Story URL: http://news.medill.northwestern.edu/chicago/news.aspx?id=206318
Story Retrieval Date: 3/1/2015 9:36:12 PM CST
Weekly potluck? Check.
Monthly meeting? Check.
No, this isn’t a to-do list. It’s how thousands of estimated Chicagoans live as part of an intentional community housing model.
“It’s an opportunity to live with people who want to live with me, as equals,” said Mike Janecek, 54, who lives in an intentional community in Woodlawn.
The idea -- intentional community-- means different things to different people.
Mark Fick , a senior loan/program officer at the non-profit Chicago Community Loan Fund, has been involved with the lifestyle since 1996 when he moved into a housing cooperative in Madison, Wis. The next year he and a dozen other activists created the Stone Soup Cooperative, a social-justice focused intentional living community, in Chicago’s Uptown neighborhood.
“I would describe an intentional community as a group of households living together and sharing resources in a conscious manner to support a common social, political, spiritual or economic vision,” Fick said.
Pat Wilcoxen, 77, the treasurer of the Covenantal Community Housing Cooperative, has been active with the Woodlawn building, the same as Janecek’s, since its beginnings in the late ’70s.
“For me, it’s the small town feel of knowing one another, and knowing one another well, ” Wilcoxen said.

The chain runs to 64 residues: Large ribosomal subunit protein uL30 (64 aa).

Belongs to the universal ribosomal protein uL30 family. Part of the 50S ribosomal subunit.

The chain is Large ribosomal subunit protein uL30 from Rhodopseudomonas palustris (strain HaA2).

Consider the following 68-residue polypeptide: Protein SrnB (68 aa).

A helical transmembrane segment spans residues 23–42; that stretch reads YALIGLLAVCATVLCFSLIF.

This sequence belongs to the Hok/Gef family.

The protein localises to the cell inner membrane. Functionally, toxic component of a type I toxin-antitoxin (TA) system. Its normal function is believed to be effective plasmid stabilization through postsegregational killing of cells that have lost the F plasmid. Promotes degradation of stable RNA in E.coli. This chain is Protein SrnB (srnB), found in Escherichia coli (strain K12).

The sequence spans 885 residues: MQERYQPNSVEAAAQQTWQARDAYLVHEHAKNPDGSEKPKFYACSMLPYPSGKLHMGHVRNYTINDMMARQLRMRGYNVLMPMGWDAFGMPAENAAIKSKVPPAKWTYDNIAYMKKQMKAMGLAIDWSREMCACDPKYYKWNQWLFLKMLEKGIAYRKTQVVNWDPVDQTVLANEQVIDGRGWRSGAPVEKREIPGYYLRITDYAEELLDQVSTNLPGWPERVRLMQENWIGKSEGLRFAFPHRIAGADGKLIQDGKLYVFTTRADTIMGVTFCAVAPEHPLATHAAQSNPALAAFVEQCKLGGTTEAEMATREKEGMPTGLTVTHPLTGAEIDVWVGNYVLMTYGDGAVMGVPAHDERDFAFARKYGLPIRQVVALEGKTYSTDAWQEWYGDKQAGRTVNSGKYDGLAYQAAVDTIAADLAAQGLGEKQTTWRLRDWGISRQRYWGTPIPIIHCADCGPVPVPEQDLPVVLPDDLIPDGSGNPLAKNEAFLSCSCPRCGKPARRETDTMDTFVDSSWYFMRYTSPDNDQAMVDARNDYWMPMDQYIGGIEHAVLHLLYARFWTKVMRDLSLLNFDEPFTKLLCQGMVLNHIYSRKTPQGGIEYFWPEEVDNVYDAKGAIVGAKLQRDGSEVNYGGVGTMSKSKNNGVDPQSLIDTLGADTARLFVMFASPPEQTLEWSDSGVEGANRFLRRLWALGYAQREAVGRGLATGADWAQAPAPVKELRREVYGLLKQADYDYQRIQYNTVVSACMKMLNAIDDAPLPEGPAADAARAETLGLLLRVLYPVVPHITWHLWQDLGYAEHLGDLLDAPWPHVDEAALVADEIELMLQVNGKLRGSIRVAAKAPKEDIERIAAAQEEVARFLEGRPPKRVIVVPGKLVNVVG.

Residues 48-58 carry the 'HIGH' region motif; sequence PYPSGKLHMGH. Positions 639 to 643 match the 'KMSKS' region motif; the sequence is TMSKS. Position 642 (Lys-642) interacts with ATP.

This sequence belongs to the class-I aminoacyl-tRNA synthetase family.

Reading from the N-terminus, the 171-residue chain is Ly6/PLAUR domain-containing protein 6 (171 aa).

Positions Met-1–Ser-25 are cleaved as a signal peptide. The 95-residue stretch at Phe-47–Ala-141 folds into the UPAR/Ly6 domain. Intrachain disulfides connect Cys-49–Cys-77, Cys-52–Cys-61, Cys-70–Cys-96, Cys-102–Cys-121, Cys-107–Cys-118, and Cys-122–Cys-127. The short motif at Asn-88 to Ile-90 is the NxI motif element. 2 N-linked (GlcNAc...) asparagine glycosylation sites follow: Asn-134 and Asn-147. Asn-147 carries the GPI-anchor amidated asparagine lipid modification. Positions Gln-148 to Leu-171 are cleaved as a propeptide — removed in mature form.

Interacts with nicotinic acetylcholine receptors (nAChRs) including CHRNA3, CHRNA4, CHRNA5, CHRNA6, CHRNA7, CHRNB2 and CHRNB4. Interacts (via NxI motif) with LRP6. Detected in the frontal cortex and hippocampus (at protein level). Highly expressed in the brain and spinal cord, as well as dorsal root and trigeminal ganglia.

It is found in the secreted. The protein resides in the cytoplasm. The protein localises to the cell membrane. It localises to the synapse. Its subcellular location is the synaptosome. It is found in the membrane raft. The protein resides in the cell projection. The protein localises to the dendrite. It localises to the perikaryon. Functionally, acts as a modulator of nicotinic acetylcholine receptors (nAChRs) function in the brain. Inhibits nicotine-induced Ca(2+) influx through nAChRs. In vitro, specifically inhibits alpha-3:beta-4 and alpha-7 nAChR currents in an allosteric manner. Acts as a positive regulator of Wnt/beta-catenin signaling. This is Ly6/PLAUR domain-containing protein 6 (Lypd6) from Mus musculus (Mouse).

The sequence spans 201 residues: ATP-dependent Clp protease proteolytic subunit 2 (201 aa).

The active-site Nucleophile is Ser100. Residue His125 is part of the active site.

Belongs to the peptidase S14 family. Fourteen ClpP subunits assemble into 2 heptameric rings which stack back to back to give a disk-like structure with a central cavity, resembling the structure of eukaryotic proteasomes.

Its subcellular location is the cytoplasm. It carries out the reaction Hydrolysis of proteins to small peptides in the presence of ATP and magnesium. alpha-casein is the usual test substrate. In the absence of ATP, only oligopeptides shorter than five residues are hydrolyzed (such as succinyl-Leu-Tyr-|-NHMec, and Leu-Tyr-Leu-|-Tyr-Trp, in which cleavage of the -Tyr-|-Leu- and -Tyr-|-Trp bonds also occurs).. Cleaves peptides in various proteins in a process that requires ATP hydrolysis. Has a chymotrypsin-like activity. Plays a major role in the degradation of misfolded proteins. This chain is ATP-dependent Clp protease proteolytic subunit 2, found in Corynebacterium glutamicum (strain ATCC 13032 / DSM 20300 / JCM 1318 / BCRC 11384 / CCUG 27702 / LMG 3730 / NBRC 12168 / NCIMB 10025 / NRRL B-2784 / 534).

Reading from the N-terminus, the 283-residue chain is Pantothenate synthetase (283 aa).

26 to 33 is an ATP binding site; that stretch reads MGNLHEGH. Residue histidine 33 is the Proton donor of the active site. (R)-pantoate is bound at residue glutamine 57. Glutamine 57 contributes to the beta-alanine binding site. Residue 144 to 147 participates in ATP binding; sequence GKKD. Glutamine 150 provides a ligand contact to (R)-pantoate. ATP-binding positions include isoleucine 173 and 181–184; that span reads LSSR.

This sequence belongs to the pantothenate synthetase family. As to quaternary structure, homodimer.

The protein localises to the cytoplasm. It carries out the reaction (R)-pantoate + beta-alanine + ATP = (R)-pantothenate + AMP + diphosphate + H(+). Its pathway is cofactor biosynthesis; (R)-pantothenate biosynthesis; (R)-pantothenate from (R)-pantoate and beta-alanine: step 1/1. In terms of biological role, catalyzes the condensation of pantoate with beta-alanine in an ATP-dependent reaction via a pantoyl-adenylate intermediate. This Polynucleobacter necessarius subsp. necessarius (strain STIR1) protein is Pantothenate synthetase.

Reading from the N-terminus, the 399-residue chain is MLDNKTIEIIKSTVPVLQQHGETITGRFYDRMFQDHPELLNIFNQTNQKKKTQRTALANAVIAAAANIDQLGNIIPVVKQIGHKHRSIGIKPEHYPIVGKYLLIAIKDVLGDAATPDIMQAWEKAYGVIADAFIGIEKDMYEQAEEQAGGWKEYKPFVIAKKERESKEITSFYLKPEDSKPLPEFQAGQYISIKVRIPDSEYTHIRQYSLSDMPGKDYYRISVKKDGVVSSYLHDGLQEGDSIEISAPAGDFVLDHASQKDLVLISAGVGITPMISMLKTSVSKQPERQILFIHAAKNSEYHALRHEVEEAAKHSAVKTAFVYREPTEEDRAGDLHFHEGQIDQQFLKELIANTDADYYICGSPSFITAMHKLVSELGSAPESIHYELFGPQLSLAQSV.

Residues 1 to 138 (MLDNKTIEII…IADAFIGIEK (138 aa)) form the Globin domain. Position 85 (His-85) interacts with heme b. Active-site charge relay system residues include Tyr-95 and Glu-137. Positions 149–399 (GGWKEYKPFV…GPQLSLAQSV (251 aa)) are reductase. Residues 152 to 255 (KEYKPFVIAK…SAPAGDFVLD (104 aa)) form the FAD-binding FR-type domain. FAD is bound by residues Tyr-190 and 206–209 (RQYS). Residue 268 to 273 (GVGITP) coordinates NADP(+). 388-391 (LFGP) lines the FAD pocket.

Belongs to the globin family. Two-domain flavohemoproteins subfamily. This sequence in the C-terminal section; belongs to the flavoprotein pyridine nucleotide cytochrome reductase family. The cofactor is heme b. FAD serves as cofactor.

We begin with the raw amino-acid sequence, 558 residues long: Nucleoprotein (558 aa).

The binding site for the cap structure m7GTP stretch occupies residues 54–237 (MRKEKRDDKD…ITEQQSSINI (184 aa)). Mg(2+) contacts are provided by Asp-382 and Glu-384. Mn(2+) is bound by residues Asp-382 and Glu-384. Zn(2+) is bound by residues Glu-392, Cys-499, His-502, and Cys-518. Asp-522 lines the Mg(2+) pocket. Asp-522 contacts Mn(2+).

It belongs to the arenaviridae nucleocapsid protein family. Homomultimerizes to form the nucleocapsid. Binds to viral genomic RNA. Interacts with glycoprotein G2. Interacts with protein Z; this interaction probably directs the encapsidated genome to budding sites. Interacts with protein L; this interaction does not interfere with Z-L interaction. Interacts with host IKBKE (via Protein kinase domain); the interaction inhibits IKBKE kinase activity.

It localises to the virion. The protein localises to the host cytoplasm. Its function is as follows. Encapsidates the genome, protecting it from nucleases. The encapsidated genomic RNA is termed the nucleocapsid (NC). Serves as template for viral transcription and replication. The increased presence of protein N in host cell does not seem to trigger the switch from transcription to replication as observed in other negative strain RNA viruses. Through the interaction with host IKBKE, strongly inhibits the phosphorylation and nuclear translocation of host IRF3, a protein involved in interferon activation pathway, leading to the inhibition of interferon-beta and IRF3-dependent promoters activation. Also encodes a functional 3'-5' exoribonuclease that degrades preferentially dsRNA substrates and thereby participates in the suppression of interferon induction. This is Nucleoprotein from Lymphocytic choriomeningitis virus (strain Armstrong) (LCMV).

Every Sunday evening, residents of the Woodlawn building meet in the community room for a potluck dinner. Once a month, normally the third Sunday, residents join for a meeting to make announcements and discuss building business.
Common-area chores are shared among residents and there are different committees within the building that take care of specific tasks. Janecek is on the gardening committee. In the winter that means he helps with shoveling and in the summer with landscaping.
Intentional living isn’t without its own problems, said Janecek’s fiancée Bonnie Harrison.
“Everyone is friendly but different people have different commitment levels to community,” Harrison, 42, said. “We considered just turning it into a regular housing building a few years ago when members really seemed to be moving in just because we keep the rents low, but we have campaigned to maintain our intentional community work by having more socially involved events, personal story telling and parties.”
Wilcoxen warned those interested in applying that some networking might be required first.
“The first thing you have to do is come to Sunday night suppers and talk to us,” Wilxcoxen said. In fact, she said those interested must attend “two or more Sunday night suppers before you even get an application. Before we even start to check credit.”
For those who pass the test and become residents, the outcome can be rewarding. Janecek and Harrison plan to marry this year. Janecek said he’s surprised at the amount of support they’ve received from others in the building.
“It’s gratifying that these people aren’t even related to me and are doing these things, ” Janecek said.
The couple plan to hold their wedding ceremony and reception in the building’s courtyard area and common area. Their neighbor, a preacher, will marry the couple.
Residents don’t get leases; instead, they sign a membership agreement and a covenant. “Members of the covenant occupy certain space but agree to be responsible to the cooperative as a whole,” Harrison said.
“We had candles and some readings and discussed community and goals,” Janecek said of his signing experience. “It’s not quite sacramental it’s more ritualistic.”